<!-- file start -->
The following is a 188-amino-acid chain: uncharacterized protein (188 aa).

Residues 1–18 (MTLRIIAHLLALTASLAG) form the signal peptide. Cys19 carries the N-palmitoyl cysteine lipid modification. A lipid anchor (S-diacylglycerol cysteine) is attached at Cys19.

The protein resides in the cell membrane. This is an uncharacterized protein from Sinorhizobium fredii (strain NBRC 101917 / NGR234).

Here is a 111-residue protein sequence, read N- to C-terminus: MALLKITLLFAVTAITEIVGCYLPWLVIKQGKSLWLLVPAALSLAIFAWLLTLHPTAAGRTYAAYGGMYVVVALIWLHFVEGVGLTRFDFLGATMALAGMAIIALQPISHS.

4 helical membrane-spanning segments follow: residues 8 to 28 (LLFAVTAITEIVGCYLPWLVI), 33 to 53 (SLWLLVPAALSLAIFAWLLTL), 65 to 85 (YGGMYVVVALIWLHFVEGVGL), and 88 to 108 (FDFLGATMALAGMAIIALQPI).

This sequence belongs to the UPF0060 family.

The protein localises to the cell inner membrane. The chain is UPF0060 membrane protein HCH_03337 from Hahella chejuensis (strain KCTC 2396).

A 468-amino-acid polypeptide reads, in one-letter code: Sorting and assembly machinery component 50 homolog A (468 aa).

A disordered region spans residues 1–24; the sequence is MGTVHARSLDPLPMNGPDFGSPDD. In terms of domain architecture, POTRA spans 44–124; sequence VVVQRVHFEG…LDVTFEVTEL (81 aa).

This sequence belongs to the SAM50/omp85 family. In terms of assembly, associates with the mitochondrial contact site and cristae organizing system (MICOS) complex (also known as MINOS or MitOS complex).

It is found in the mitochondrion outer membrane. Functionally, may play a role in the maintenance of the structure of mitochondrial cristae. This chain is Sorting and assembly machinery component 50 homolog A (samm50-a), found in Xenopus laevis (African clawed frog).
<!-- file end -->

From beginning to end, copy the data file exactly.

The following is a 188-amino-acid chain: uncharacterized protein (188 aa).

Residues 1–18 (MTLRIIAHLLALTASLAG) form the signal peptide. Cys19 carries the N-palmitoyl cysteine lipid modification. A lipid anchor (S-diacylglycerol cysteine) is attached at Cys19.

The protein resides in the cell membrane. This is an uncharacterized protein from Sinorhizobium fredii (strain NBRC 101917 / NGR234).

Here is a 111-residue protein sequence, read N- to C-terminus: MALLKITLLFAVTAITEIVGCYLPWLVIKQGKSLWLLVPAALSLAIFAWLLTLHPTAAGRTYAAYGGMYVVVALIWLHFVEGVGLTRFDFLGATMALAGMAIIALQPISHS.

4 helical membrane-spanning segments follow: residues 8 to 28 (LLFAVTAITEIVGCYLPWLVI), 33 to 53 (SLWLLVPAALSLAIFAWLLTL), 65 to 85 (YGGMYVVVALIWLHFVEGVGL), and 88 to 108 (FDFLGATMALAGMAIIALQPI).

This sequence belongs to the UPF0060 family.

The protein localises to the cell inner membrane. The chain is UPF0060 membrane protein HCH_03337 from Hahella chejuensis (strain KCTC 2396).

A 468-amino-acid polypeptide reads, in one-letter code: Sorting and assembly machinery component 50 homolog A (468 aa).

A disordered region spans residues 1–24; the sequence is MGTVHARSLDPLPMNGPDFGSPDD. In terms of domain architecture, POTRA spans 44–124; sequence VVVQRVHFEG…LDVTFEVTEL (81 aa).

This sequence belongs to the SAM50/omp85 family. In terms of assembly, associates with the mitochondrial contact site and cristae organizing system (MICOS) complex (also known as MINOS or MitOS complex).

It is found in the mitochondrion outer membrane. Functionally, may play a role in the maintenance of the structure of mitochondrial cristae. This chain is Sorting and assembly machinery component 50 homolog A (samm50-a), found in Xenopus laevis (African clawed frog).